Thursday, December 15, 2011

The Lakota People Are More than Poverty Porn

ABC produced a special entitles Children of the Plains that focused on issues such as crime, alcoholism, and unemployment occurring on a Lakota Indian reservation.

The following is a snippet from a piece published on The Indian Country Today Media Network:

The tone is set early as Diane Sawyer calls the Lakota “hidden” and “forgotten.” These terms may be accurate in some sense, but they’re strangely bland and neutral. It’s as if Americans wanted to help the Indians all along but couldn’t find them.

That isn’t the case, of course. In reality, words like “neglected,” “scorned” or “betrayed” would work just as well. But those would shift the blame from the Indians to the white man, and Sawyer doesn’t want that.

The episode’s first half is little but a grim litany of facts and images: unemployment, alcoholism, overcrowded trailers, crumbling floors and ceilings, and so on. There’s no explanation for why this is happening—merely a statement of its existence. Are the Lakota responsible for their own plight, or is someone—the government or big business—causing it? You won’t learn the answers here.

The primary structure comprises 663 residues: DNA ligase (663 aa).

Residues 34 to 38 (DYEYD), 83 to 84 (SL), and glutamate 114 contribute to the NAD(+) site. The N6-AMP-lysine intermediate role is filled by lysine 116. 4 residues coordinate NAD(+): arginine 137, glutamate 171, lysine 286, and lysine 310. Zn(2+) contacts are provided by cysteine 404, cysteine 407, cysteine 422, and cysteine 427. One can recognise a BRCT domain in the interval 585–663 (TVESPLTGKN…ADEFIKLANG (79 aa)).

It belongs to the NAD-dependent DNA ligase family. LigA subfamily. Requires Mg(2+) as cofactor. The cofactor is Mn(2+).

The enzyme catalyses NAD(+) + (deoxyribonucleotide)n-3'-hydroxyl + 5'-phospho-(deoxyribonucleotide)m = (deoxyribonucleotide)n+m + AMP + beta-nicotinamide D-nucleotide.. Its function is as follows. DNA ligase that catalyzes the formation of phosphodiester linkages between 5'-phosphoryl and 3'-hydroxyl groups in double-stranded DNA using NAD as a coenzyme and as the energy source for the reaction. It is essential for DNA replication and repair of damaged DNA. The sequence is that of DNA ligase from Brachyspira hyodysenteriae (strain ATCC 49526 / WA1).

The stories are manipulative to the point of tears—literally. A boy cries because his mother is an alcoholic. A girl cries because she tried to commit suicide. The school principal, an old lady in a motorized chair, cries because her work is so difficult.

Even when the subjects don’t break down and cry, their stories are framed negatively. Another girl gets pregnant and thinks her future is ruined. A five-year-old’s father is killed in a drunk-driving accident.

It’s not that any of these stories are false or unrepresentative. But they seem chosen for the maximum heart-tugging effect. (source)
I highly recommend you read the entire piece, as it goes on to explain why such documentaries constitute poverty porn, and the way in which actual historical events are ignorend or manipulated to grant victim status, without any ownership or responsibility on behalf of the oppressors, or acknowledgement of agency shown by the subject in question.

This was article was not the only response to the 20/20 special.  Young Native American children created their own video in response to Children of the Plains. I love this video, because in their own words, they define who they are and what they stand for.